However, this connection can only happen once you have a good understanding of who your audience is. So, by combining the data you collect with the feedback you receive on social media, you’ll eventually be able to optimize the quality of your content to better engage and connect with your target audience.
Another important element to consider is the tone employed in your content. Effectively, whether it’s a humorous tone that sparks laughter and amusement or a lyrical tone that puts the reader in a similar state of mind to the author, taking on a particular tone will result in content that’s far more engaging and that connects with people more successfully. Essentially, by adopting an empathetic tone and producing bold content, whatever type of content it is, you’ll be better able to create experiences that people want to consume and share.
Mobile and data
One of the most interesting sessions of the two days was “How to use mobile to build a brand customers love” by Robi Ganguly, co-founder and CEO of Apptentive, which specializes in the mobile consumer experience.
With our constant use of mobile devices, advertisers now enjoy a vast playing field from which to accumulate data and feedback relevant to the development of their brand and retention of their customers. With mobile, companies are now more connected to consumers than ever. This direct connection is becoming a supremely effective way of communicating with and collecting feedback from consumers about their experience with your company. The combination of data and feedback allows you to better understand what your clientele are experiencing and feeling when they do business with you. Because of this, optimizing the customer experience is faster, more organic and less rigid than the traditional focus groups once used by multitudes of companies to better understand consumer behaviour or collect information after the launch of a new product.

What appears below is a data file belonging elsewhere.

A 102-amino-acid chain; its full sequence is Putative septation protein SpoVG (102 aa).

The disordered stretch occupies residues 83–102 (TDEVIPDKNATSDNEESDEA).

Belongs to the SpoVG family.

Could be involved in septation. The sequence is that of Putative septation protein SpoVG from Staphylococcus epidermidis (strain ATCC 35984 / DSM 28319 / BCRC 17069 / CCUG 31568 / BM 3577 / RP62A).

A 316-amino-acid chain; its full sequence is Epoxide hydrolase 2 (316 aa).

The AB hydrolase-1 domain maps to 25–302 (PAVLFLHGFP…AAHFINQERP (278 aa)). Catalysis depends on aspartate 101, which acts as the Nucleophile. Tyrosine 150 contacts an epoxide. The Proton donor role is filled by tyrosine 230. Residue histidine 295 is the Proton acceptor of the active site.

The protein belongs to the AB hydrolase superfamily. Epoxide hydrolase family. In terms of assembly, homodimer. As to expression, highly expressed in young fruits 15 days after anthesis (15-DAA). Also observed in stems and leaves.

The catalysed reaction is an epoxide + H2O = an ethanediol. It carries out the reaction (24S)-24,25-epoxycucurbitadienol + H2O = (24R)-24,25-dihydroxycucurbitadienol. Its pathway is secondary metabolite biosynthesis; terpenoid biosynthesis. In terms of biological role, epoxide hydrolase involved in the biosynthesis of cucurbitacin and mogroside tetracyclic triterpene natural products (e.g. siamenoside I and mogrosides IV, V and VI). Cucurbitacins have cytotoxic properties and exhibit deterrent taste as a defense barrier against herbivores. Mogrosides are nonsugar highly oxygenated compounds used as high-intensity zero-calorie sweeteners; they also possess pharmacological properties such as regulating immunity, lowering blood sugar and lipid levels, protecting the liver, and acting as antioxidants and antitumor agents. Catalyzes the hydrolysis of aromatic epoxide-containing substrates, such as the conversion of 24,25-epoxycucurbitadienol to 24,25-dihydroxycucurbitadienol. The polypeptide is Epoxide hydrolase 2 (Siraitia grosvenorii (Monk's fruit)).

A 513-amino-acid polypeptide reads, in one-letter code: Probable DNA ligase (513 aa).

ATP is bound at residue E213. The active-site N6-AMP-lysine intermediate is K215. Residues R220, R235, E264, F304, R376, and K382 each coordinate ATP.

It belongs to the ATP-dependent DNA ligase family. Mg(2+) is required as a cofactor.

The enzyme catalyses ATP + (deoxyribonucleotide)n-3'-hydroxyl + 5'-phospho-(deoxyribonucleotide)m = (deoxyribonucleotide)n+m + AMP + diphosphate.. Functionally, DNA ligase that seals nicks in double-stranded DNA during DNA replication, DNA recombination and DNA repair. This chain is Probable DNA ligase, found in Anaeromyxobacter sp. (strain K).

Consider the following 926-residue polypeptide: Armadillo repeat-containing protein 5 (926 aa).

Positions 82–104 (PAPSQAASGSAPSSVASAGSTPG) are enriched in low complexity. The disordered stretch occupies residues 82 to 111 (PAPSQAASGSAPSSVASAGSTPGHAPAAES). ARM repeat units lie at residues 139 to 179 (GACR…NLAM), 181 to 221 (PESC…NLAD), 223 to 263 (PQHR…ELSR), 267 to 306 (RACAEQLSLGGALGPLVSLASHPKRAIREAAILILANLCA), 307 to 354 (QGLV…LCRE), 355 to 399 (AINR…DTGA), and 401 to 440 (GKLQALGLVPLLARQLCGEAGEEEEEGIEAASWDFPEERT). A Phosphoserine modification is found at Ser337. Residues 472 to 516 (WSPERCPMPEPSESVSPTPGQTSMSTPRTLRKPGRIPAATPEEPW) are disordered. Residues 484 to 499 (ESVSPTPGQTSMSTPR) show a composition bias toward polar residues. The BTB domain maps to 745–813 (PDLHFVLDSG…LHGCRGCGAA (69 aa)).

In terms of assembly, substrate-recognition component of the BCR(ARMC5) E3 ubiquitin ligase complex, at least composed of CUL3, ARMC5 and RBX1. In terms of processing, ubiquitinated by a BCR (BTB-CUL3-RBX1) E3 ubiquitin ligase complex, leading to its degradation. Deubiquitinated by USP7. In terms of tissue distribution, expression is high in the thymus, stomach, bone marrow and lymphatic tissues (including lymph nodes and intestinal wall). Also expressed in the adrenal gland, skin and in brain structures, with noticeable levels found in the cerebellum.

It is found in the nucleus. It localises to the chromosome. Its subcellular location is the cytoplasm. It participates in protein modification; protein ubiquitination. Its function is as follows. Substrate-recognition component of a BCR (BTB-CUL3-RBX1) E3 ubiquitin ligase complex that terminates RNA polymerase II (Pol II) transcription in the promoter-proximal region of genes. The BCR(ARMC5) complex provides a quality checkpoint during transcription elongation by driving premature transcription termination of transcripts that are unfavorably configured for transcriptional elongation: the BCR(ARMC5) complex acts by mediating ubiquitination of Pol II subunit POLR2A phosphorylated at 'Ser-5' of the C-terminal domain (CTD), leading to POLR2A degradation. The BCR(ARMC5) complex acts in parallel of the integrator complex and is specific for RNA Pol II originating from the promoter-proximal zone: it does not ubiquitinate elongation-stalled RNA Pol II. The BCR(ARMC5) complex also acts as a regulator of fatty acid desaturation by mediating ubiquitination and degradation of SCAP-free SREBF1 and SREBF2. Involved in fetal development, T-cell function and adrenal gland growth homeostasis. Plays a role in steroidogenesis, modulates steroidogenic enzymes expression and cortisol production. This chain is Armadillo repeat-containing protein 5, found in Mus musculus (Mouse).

Once a customer makes a purchase, you can ask them whether they enjoyed their experience and what the company could have done to improve the experience, while at the same time thanking them. This makes the customer feel heard and cared about. You’ll increase your chances of retaining them by listening to them with empathy. In short, the collection, analysis and comprehension of data combined with listening to your customers, accompanied by a sound communications strategy remains one of the best ways to understand consumer behaviour. This form of marketing automation allows companies to optimize their digital strategy quickly and efficiently.
In conclusion, listening and showing empathy to consumers is an essential skill for companies to possess. The web is an easy way to reach your customers, but we sometimes have a tendency to not put enough effort into our communications strategies to be truly engaging. It’s now up to marketers and advertisers to double down on our efforts to create digital strategies that will allow us to stand out, and that starts by continually questioning consumers’ perceptions, while keeping them at the heart of our digital marketing initiatives. As the old saying goes, “Nothing ventured, nothing gained.”